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Opinion | Can a Star Wars Story Stand Alone and Not Be Connected to the Greater Star Wars Story?

by Culture Slate 6 months ago in star wars · updated 6 months ago
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Page turners, Star Wars stories are

There are many different stories throughout the vast Star Wars galaxy, and there's undoubtedly the potential for many others. There are many things that people love about Star Wars: the family drama, the extravagant space battles, the rivalry between the mystical Jedi and Sith, trillions of alien species, and the many wars and conflicts throughout the galaxy. A question that we can ask ourselves is this: can a story in the Star Wars galaxy be told completely separate from the main Star Wars saga? To develop a legitimate opinion, one must lay some ground rules on what a story in the Star Wars galaxy would look like, and then decide if it’s really possible to still be Star Wars without being connected to the Star Wars that we all know.

A Star Wars story as we know it should have some showing of the Force. According to Wookieepedia, the Force is an energy created by all life that connects everything in the universe and is known by a variety of names throughout galactic history. Many people recognize the Force because it is significantly instrumental in the actions and practices of the Jedi and the Sith, the light side and dark side as we've seen throughout Star Wars.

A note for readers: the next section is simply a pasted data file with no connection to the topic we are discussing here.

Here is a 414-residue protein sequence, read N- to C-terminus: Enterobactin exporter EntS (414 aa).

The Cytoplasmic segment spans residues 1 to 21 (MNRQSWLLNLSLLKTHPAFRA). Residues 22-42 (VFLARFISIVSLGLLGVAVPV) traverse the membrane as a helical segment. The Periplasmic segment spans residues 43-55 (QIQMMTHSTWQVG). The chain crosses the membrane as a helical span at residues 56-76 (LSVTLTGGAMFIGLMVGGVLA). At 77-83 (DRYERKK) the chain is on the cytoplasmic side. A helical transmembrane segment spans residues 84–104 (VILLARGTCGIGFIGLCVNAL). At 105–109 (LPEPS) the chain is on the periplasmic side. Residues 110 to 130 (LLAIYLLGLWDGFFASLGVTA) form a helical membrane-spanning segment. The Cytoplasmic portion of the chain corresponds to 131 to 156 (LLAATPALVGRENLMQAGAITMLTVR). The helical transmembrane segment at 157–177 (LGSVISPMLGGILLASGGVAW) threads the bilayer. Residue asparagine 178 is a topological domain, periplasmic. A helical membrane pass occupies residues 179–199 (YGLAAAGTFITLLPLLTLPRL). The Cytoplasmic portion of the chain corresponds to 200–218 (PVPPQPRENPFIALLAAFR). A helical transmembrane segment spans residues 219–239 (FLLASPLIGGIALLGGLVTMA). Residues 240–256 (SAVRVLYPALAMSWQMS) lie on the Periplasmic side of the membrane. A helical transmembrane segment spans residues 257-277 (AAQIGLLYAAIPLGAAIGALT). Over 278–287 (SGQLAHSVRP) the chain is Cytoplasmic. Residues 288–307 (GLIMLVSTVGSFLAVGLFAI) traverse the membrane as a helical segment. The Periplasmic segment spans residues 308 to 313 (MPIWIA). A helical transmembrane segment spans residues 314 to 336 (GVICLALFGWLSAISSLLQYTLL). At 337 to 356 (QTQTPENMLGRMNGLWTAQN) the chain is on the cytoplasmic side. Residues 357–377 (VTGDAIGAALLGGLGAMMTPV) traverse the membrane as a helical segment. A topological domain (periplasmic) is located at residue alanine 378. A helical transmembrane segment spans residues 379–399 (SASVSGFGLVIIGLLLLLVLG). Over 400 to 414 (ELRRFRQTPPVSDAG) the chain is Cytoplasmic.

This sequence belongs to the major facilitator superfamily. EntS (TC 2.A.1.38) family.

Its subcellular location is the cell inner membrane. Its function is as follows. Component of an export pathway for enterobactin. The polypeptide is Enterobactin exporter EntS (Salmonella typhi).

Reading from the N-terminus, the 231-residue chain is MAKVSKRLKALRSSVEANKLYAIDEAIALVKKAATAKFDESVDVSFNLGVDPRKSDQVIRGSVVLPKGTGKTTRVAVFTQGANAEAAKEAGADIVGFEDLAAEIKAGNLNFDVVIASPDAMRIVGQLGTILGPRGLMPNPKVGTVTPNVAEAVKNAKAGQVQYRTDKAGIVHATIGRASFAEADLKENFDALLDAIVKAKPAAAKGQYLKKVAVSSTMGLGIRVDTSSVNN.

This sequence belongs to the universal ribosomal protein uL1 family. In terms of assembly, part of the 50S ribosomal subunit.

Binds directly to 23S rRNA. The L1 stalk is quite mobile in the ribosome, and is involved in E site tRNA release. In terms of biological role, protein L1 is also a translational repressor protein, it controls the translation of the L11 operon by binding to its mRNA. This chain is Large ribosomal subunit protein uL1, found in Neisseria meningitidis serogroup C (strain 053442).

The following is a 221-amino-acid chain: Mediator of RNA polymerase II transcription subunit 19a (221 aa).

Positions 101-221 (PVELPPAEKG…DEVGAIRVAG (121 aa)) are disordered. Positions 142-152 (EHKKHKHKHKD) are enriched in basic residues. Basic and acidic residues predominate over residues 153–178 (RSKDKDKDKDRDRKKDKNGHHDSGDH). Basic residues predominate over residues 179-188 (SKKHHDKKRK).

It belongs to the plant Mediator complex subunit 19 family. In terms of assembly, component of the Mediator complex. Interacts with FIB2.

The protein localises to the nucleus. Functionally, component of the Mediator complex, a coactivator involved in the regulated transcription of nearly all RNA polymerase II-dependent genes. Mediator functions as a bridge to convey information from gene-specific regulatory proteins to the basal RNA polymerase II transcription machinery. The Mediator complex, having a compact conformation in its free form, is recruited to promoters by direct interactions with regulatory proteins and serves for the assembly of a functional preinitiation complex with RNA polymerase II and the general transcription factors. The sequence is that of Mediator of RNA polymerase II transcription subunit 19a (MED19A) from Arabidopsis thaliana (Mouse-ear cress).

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Does that mean a story must have a Jedi or a Sith in it for it to be a Star Wars story? I don’t believe so because there are many good Star Wars books that don’t have a Jedi or a Sith in them. A good example is Timothy Zahn’s recent trilogy of books called Ascendency about Thrawn, the Chiss, and events that took place before Thrawn was a part of the Imperial Navy. However, they did have a mention of what we recognize as the Force in “the third sight.” This “third sight” was how they navigated through hyperspace without advanced navigational computers.

To be a real Star Wars story, you must have some sort of action and conflict. You could make an argument that any story must have conflict of some sort, but this may be most true for a story that is titled Star Wars. With any story in the Star Wars galaxy, there is no real limit to the type of battle you can have, but there should be some sort of battle. It can be a space battle, a sword duel, or a gunfight. It could feature a wide range of themes, from a western theme to a political theme, or just a huge war theme. The possibilities are endless in a galaxy far, far away, but there would have to be some sort of a conflict.

A lot of the best scenes in Star Wars have emotion behind it too. There would have to be that sense of an epic, high-octane scene, such as Anakin burning to a crisp as Obi-Wan mourns him, or when Luke finds out that Vader is his father. Other examples are in The Clone Wars animated series, such as when Maul kills Satine in front of Obi-Wan, or when Ahsoka finds out for sure that Darth Vader is Anakin and later duels him. All those scenes had passion, action, and layers of emotion in them, which made them scenes that had you walking away saying, “Now this is good Star Wars.”